11

What are the risks you would discuss with the patient or the family in obtaining surgical consent for cholesteatoma surgery?

What are the risks you would discuss with the patient or the family in obtaining surgical consent for cholesteatoma surgery?

See Table attached.

12

Are audiograms useful in the treatment and management of cholesteatoma?

Are audiograms useful in the treatment and management of cholesteatoma?

Preoperative audiograms are indicated to assess baseline hearing, and for long-term follow-up after surgical removal. There are also medical-legal implications in the event of an operative complication.

13

What are the standard surgical approaches?

What are the standard surgical approaches?
There are various surgical approaches, including tympanotomy for disease contained in the mesotympanum, atticotomy, cortical mastoidectomy, canal wall up or down mastoidectomy, and modified-radical and radical mastoidectomy. Regardless of the type of surgery performed, the goal is for complete removal of disease, preservation of hearing, prevention of residual or recurrent disease, and improvement of ear hygiene. The specific surgical approach is mainly determined by extent of disease as well as surgeon comfort level. Facial nerve monitoring should also be considered, especially during revision surgery or cases with extensive disease. Facial nerve monitoring has been shown to improve identification of dehiscences, and although small, decreases rates of nerve injury, particularly in cases involving a facial recess approach.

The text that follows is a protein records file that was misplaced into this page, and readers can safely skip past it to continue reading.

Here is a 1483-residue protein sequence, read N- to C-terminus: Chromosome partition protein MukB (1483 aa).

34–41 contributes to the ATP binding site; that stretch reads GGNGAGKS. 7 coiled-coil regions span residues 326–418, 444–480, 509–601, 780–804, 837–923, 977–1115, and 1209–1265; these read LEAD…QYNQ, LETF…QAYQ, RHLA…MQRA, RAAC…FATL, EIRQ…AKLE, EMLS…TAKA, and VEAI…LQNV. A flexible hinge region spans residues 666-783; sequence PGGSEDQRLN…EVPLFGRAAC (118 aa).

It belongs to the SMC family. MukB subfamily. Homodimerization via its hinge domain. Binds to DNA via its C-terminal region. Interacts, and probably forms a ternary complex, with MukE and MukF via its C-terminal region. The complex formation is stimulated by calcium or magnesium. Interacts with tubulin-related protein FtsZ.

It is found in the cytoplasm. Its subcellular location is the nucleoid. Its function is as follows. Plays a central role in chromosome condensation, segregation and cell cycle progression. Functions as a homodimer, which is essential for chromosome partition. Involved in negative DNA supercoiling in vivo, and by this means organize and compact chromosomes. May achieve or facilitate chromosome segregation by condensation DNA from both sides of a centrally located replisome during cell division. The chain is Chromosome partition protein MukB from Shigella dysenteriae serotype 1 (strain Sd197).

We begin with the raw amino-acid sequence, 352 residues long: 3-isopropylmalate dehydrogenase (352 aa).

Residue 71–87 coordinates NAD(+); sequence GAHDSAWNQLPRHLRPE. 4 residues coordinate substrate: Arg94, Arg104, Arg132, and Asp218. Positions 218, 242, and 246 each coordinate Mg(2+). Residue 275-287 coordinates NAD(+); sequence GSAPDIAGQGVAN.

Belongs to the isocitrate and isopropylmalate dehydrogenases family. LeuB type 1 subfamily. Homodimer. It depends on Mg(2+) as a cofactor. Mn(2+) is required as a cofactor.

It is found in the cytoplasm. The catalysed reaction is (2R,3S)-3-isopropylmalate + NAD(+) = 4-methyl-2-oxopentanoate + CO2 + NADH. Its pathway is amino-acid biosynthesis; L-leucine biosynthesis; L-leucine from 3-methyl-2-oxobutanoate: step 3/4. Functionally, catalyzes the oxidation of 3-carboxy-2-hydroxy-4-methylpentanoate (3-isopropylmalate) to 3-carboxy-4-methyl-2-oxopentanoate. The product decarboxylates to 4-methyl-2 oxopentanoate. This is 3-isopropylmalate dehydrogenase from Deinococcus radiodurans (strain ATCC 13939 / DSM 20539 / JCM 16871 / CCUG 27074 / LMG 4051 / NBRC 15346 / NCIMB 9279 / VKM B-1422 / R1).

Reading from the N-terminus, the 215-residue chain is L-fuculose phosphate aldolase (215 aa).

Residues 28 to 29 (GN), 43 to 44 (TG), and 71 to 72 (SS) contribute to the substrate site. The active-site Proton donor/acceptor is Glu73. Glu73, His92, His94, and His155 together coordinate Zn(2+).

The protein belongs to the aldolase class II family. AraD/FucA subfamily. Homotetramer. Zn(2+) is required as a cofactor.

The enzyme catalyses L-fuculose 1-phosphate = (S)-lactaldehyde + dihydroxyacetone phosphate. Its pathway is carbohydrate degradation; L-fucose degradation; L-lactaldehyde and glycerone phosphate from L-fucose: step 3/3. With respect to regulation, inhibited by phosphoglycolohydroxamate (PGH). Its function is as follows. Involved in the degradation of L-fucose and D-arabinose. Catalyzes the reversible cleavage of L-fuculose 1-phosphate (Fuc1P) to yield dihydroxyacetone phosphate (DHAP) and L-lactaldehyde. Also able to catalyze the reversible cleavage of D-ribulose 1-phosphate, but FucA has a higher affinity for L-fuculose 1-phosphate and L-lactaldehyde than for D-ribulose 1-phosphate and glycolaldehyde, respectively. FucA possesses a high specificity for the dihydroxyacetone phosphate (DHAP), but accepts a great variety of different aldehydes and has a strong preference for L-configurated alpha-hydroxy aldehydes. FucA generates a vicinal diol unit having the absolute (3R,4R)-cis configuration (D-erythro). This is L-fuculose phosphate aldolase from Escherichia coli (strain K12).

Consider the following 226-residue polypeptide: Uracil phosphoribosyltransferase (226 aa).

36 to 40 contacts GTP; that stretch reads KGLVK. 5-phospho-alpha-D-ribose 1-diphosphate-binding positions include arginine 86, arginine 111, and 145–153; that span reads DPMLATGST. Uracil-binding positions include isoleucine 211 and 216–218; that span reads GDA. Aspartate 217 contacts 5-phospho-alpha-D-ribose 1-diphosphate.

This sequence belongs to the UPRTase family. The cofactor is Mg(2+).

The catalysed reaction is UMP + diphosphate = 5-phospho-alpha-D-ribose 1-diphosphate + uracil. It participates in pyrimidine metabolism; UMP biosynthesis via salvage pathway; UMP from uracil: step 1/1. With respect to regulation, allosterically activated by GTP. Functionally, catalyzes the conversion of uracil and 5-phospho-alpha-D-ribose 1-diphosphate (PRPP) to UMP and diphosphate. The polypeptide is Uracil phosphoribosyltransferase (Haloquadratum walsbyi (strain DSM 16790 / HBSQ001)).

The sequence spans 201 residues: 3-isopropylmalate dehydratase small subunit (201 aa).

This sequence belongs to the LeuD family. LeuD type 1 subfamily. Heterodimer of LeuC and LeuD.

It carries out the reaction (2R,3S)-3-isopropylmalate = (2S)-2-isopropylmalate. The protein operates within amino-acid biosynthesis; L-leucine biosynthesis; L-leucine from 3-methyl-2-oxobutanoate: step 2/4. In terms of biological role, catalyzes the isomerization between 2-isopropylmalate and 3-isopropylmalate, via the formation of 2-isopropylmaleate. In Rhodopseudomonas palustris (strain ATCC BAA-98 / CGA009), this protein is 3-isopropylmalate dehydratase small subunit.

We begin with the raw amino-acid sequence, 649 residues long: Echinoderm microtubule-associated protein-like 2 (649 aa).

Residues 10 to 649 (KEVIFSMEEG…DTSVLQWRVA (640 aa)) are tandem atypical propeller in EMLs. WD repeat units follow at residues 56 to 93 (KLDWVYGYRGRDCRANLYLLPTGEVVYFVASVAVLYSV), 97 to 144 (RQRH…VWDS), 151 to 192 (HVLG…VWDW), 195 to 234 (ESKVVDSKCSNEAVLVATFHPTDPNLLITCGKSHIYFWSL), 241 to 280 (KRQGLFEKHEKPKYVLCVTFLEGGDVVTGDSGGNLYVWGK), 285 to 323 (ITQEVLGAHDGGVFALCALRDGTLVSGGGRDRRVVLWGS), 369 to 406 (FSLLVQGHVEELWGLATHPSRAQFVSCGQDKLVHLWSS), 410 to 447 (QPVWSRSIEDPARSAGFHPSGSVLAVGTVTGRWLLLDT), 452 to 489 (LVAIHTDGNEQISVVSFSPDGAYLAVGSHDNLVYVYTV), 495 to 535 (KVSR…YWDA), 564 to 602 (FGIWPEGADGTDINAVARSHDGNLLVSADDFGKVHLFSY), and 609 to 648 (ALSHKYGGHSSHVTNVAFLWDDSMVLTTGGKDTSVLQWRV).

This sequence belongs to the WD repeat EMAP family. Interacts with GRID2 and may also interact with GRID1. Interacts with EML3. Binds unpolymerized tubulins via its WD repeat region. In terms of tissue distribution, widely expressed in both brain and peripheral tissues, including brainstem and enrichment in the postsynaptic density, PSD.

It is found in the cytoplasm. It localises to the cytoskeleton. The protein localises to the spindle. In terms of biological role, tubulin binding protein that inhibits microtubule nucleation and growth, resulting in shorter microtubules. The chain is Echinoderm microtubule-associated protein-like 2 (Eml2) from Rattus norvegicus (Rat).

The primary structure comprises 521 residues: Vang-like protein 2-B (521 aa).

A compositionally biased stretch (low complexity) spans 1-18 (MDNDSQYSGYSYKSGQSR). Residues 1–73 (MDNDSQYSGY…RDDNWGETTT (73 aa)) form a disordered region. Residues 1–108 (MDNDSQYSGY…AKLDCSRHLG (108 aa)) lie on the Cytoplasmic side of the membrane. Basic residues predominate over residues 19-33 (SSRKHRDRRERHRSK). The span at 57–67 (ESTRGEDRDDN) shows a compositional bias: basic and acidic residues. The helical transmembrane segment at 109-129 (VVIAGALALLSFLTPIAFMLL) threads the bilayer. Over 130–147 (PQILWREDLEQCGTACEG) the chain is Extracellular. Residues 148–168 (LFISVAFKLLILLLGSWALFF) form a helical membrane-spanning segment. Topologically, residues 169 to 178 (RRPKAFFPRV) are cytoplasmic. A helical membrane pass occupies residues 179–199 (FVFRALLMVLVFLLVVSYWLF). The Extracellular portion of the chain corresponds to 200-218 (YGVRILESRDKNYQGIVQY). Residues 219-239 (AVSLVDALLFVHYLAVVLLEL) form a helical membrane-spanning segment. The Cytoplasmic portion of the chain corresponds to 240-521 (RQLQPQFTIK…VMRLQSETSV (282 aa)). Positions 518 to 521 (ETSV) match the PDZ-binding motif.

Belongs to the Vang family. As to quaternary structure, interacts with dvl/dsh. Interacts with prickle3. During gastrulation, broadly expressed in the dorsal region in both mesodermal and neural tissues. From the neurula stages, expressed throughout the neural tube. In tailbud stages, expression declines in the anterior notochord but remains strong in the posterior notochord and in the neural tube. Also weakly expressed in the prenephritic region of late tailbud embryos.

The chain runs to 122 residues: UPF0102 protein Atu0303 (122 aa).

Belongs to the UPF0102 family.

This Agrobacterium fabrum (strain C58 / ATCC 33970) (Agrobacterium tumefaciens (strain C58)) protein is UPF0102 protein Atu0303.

Atticotomy is mainly used when disease is limited lateral to the malleus and incus as well as in the “attic.” Cortical mastoidectomy with or without facial recess is used with cholesteatoma extending medially to the ossicles and into the mastoid through the antrum.